Nearly three years ago, Denise Duhamel packed the Bayley Room in Beeghly Library for a reading and discussion of her poetry. On Tuesday, September 10, she returned, once again greeted by an SRO crowd, to share the poetry she selected for inclusion in The Best American Poetry 2013, for which she served as guest editor. The book’s publication date coincided with her OWU visit.
Duhamel is professor of English at Florida International University and author of many poetry collections, including Two and Two and Queen for a Day: Selected and New Poems. She also has coedited, with Maureen Seaton and David Trinidad, Saints of Hysteria: A Half-Century of Collaborative American Poetry.
The recipient of numerous awards, including a National Endowment for the Arts Fellowship, she has been anthologized widely, including eight times in the Best American Poetry anthology series.
Reading from the foreword of the book, Duhamel reflected that some previous guest editors “…found the word ‘best’ problematic, and other wrestled with the slippery definitions of ‘poetry.’ I found I struggled most with the word ‘American.’ … I was to choose work written by poets living in or from America most likely from magazines published in the United States. … How was I able to get in as much of America as possible? How was I to make America relevant to the rest of the world should anyone beyond these borders show interest in these poems?”
In the end, Duhamal chose 75 poems (the limit permitted) from an array of poets throughout the country. She chose to read “Divine,” by Kim Addonizio, “All-American,” by David Hernandez, “When Men Go off to War,” by Victoria Kelly, and “The Kind of Man I Am at the DVM” by Stacy Waite. Like the anthology itself, her selections represented a cross section of both men and women of varying ages, ethnicities, themes, and styles.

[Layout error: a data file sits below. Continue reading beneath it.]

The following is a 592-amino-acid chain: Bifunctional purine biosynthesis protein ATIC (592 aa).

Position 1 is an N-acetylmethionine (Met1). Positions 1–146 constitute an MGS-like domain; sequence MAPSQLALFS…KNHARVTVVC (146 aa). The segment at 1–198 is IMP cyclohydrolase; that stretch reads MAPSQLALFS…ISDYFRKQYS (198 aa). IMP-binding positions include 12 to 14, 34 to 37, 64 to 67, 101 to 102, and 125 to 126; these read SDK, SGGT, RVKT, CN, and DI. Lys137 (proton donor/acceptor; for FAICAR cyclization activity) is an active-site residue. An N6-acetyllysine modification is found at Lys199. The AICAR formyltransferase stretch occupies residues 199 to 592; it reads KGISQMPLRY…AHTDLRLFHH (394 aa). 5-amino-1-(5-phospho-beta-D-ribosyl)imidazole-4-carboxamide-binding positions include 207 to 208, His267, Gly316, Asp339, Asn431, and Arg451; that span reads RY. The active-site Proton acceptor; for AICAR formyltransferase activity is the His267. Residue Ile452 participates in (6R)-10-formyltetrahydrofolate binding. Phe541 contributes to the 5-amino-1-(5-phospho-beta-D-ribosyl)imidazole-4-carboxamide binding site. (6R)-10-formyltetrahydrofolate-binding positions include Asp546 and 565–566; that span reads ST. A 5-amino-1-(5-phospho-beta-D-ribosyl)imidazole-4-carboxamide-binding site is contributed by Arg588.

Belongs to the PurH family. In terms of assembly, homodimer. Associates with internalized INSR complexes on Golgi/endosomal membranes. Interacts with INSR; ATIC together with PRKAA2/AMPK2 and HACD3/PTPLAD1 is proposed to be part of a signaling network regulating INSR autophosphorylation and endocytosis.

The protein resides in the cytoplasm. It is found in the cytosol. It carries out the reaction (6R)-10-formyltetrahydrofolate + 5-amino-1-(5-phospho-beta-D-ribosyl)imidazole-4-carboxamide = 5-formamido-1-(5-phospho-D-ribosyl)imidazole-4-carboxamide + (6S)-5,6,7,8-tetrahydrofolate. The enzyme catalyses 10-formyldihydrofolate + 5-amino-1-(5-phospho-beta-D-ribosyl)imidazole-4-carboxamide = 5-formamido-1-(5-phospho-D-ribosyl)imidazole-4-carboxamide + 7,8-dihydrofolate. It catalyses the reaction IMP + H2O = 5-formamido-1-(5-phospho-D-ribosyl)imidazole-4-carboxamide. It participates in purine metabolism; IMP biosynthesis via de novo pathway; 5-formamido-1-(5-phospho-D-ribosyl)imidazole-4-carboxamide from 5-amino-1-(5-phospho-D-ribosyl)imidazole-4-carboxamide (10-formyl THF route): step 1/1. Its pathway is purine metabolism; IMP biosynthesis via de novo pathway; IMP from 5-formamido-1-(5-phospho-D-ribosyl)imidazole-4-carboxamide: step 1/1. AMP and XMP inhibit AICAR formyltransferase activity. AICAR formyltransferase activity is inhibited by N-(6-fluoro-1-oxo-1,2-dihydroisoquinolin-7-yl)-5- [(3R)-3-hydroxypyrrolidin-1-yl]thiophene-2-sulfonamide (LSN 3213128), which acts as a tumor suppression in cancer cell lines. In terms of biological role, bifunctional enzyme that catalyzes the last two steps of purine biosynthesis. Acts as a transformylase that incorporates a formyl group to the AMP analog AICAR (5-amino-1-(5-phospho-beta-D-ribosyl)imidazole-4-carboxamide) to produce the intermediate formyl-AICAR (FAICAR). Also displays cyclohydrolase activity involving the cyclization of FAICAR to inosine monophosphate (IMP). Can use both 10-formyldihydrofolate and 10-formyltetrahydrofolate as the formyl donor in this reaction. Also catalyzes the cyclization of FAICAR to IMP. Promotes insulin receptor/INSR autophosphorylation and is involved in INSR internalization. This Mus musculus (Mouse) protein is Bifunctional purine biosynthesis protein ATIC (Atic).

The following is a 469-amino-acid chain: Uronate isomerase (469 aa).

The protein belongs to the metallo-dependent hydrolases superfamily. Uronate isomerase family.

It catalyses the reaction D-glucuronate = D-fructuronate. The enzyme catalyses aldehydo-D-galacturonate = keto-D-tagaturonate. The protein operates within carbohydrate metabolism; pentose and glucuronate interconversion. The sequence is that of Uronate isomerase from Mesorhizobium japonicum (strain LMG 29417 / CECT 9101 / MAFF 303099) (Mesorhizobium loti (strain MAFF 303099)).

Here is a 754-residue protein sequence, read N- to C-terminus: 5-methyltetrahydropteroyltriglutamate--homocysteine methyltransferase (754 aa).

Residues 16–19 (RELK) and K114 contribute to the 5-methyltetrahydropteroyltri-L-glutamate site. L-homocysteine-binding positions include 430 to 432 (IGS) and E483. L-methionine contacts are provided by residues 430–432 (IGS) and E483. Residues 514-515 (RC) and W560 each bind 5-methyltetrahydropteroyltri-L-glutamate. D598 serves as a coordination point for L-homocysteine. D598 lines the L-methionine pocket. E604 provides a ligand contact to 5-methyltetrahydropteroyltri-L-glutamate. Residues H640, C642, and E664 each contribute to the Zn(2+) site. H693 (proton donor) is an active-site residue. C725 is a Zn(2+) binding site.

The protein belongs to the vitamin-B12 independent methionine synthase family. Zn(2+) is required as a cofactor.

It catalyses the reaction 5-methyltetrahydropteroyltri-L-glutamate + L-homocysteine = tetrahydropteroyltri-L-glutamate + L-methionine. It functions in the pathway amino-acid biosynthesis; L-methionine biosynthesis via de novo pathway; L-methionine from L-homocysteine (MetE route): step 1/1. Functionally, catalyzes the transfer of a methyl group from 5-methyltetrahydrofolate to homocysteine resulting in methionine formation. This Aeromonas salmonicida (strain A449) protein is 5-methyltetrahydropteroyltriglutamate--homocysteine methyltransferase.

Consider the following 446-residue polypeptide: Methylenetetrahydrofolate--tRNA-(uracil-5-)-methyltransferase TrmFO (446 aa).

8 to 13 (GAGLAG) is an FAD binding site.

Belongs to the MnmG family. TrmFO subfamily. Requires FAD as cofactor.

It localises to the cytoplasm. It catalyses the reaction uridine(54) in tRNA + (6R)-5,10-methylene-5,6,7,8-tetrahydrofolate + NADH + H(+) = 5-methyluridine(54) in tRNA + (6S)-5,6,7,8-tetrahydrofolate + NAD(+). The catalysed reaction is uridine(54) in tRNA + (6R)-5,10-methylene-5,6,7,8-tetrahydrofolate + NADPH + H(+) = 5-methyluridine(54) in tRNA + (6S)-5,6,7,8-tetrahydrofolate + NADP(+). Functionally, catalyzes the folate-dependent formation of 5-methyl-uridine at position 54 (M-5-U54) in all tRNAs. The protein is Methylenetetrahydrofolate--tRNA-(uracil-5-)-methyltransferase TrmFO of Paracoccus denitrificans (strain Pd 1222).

Duhamel then read from her latest book, Blowout, which deals with the delight of love gained and the despair of love lost—and back again—and is part of the Pitt Poetry Series. She read “The Recession Commandments,” “How It Will End,” and “My Strip Club,” a poem she wrote in response to discovering a pole dancer doll that was being marketed to children.
Duhamel says she has been writing poem since the age of 10. “I didn’t know they were poems, actually. I remember attempting a list poem in which I tried to count all the people in the world.”
Later, because she suffered from severe asthma, Duhamel spent almost the entire fourth grade in a children’s hospital. “There I wrote novels,” she says. “They were all about the kids at the hospital. I did the cover art, too, and blurbs for the back. They probably were about four pages long, but I thought they were novels.”
Her advice for young writers was simple. “Read everything, even if you don’t get it or like it. Just read. Write every day for at least 10 minutes. Like yoga or running, you progress slowly. You can’t get worse from where you begin, so just keep going.”